The other story occurred in 2003.  He had just finished a concert in Toronto and set his cello on the floor for just a moment while he spoke with another musician.  Without him noticing, a young man somehow, quite accidentally, crashed into the cello so that it spun in the air and landed with a crash on its bridge, splitting it apart at the seam.  He picked up the cello and cradled it in his arms, feeling faint, while the offending young man collapsed in front of Le Feuvre and begged forgiveness.  In the midst of his own grief over the broken cello, he forgave the young man.  Amazingly, the damage was in the seams, where the pieces are glued together, and not in any other place.  He took it to the repair shop, where they glued and clamped it.  When he got it back, this magnificent, beautiful instrument was "(in terms of sound) twice the instrument that it was before. The orchestra I subsequently performed with in London who know me and my Cello well could hardly believe it. It was one of the finest instruments around, but now it is even better."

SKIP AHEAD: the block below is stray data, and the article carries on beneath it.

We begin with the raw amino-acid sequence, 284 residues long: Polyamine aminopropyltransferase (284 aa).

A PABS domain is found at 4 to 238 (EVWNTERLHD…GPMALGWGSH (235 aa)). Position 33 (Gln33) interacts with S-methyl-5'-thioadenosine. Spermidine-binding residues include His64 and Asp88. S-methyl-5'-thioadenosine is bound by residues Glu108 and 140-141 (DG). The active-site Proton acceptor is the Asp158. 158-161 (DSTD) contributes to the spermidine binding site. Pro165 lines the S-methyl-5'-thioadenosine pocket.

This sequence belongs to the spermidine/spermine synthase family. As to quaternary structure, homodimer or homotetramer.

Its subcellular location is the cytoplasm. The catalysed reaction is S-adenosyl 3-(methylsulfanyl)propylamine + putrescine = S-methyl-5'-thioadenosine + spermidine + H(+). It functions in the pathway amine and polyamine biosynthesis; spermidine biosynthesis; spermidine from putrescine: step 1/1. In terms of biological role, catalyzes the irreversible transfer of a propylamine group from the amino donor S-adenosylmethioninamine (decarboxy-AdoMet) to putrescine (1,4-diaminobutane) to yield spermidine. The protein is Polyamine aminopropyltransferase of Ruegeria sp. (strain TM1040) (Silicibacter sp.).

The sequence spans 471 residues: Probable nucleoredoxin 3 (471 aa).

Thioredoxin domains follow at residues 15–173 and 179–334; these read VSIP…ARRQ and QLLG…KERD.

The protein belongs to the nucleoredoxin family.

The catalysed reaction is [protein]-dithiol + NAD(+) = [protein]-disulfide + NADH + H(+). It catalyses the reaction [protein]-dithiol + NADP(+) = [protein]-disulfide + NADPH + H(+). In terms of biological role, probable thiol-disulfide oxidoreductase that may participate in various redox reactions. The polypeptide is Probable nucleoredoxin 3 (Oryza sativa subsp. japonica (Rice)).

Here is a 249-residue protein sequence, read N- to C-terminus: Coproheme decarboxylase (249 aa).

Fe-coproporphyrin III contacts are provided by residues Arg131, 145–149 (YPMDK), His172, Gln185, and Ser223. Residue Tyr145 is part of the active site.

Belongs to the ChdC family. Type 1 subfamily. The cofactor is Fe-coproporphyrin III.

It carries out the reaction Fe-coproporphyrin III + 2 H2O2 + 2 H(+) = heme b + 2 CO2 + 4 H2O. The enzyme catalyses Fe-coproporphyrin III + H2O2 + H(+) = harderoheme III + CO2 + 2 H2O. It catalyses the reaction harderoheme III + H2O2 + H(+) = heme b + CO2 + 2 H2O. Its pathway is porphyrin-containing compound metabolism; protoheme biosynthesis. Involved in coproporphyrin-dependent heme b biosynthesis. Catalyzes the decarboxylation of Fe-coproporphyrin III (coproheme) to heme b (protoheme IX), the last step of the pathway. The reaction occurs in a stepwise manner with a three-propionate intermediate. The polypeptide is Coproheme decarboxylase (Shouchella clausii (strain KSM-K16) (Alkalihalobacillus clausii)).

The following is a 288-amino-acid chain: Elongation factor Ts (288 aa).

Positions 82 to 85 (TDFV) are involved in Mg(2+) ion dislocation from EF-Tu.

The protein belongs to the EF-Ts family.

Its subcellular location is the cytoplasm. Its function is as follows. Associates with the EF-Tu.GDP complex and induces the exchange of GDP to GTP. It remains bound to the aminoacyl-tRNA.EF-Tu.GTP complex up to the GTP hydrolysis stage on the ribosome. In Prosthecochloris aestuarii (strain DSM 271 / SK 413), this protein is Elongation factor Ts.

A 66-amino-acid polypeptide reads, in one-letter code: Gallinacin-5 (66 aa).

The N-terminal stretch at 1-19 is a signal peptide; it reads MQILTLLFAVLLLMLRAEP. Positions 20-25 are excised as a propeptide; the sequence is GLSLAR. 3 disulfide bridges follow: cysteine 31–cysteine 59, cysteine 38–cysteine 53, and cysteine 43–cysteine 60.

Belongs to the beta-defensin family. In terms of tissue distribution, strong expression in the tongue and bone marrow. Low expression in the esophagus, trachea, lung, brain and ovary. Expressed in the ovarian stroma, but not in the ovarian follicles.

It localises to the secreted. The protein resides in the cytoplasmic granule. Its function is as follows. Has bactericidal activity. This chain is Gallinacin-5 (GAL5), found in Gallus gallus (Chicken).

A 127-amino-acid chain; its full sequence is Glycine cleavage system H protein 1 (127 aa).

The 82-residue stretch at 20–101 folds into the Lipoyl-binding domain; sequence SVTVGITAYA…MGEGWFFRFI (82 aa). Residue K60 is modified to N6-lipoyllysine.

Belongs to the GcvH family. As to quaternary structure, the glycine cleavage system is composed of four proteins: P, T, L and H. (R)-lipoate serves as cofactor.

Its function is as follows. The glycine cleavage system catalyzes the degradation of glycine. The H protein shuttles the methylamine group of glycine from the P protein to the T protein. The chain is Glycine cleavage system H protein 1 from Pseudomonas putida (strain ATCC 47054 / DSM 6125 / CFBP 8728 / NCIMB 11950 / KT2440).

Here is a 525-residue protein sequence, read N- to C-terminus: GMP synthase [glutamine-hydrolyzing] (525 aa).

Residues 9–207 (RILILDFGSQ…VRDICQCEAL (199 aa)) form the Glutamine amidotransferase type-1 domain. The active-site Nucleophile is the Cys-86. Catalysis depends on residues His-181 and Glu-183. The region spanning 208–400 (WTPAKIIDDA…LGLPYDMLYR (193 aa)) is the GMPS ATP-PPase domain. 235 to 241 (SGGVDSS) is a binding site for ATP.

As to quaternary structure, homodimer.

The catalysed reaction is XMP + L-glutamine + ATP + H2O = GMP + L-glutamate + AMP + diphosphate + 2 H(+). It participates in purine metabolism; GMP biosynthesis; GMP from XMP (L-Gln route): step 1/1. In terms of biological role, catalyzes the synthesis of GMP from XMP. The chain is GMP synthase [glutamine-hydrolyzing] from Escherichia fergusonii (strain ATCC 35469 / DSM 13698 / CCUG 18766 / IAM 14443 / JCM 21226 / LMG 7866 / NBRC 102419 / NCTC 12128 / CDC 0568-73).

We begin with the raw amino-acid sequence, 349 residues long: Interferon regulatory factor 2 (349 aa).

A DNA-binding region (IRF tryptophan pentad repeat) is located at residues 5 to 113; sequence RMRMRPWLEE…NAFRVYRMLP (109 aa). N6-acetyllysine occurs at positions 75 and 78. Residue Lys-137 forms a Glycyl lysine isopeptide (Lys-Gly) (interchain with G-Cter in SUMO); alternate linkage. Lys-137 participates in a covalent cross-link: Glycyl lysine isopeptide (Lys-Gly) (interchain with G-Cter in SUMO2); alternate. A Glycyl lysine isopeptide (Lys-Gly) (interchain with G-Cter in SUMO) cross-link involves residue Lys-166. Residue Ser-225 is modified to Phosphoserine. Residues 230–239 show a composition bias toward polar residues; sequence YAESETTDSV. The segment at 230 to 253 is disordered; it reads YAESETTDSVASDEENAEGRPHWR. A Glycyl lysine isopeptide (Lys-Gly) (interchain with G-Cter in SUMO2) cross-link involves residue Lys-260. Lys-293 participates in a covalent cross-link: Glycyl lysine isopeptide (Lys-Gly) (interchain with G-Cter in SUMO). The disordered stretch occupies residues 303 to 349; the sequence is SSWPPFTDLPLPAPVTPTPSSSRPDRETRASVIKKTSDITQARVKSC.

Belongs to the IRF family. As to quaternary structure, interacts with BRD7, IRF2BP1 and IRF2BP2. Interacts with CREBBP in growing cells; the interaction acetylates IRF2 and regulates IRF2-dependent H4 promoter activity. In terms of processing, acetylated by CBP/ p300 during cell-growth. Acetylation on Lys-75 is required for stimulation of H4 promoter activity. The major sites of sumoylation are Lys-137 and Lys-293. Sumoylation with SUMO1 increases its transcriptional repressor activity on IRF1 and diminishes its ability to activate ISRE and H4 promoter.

Come to think of it, isn't that what the Lord does with anyone who comes to Him in repentance?  He takes our broken lives and recreates them, then puts us to work for His joy and His glory!

You can hear the powerful, sweet music of The King's Chamber Orchestra on either of the websites mentioned above as well as listen to the interview (on Haven Today) or learn more about the orchestra (on their website).

Monday, June 28, 2010

Early Morning Wake-Up Call